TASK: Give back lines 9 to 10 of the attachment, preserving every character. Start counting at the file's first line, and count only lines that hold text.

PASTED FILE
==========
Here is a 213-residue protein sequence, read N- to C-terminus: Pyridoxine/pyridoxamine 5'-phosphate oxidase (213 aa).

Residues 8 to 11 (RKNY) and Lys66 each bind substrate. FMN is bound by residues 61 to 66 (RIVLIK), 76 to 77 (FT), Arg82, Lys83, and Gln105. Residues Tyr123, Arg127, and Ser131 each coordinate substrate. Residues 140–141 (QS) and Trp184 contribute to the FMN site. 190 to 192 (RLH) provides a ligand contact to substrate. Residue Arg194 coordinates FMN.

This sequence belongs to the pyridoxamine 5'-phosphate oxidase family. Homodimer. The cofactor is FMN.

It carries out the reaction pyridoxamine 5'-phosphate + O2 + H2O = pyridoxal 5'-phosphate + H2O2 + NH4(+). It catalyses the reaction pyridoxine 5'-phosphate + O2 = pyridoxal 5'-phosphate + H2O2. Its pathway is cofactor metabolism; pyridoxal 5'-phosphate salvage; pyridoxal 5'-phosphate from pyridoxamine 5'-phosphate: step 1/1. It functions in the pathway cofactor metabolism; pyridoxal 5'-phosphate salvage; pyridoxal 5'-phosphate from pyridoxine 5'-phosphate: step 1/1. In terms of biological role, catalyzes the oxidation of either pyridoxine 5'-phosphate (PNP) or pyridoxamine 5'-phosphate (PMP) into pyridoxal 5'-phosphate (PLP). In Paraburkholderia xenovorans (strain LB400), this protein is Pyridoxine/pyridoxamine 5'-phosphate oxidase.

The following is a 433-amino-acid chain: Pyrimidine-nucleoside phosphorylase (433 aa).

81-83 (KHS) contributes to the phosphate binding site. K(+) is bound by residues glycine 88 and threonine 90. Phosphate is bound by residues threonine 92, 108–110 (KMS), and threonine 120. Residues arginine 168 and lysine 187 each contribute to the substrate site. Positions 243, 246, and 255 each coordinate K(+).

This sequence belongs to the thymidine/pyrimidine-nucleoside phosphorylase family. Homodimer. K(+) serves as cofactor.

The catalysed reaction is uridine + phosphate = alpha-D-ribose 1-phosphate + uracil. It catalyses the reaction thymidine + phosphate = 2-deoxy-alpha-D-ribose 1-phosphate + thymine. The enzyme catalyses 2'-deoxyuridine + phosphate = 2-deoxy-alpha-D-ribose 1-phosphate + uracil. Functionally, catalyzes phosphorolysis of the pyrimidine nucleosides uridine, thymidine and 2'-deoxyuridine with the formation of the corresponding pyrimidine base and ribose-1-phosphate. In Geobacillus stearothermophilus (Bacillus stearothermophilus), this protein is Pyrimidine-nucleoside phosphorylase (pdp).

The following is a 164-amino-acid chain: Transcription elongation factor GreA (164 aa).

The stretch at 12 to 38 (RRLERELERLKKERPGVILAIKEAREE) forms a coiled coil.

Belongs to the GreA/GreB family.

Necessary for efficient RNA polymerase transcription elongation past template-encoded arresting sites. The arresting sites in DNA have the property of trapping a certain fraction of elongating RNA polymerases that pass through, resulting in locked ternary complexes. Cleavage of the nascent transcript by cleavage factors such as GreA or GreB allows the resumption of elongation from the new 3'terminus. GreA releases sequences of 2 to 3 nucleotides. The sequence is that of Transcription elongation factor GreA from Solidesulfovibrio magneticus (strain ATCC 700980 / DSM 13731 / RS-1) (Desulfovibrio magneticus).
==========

The following is a 164-amino-acid chain: Transcription elongation factor GreA (164 aa).

The stretch at 12 to 38 (RRLERELERLKKERPGVILAIKEAREE) forms a coiled coil.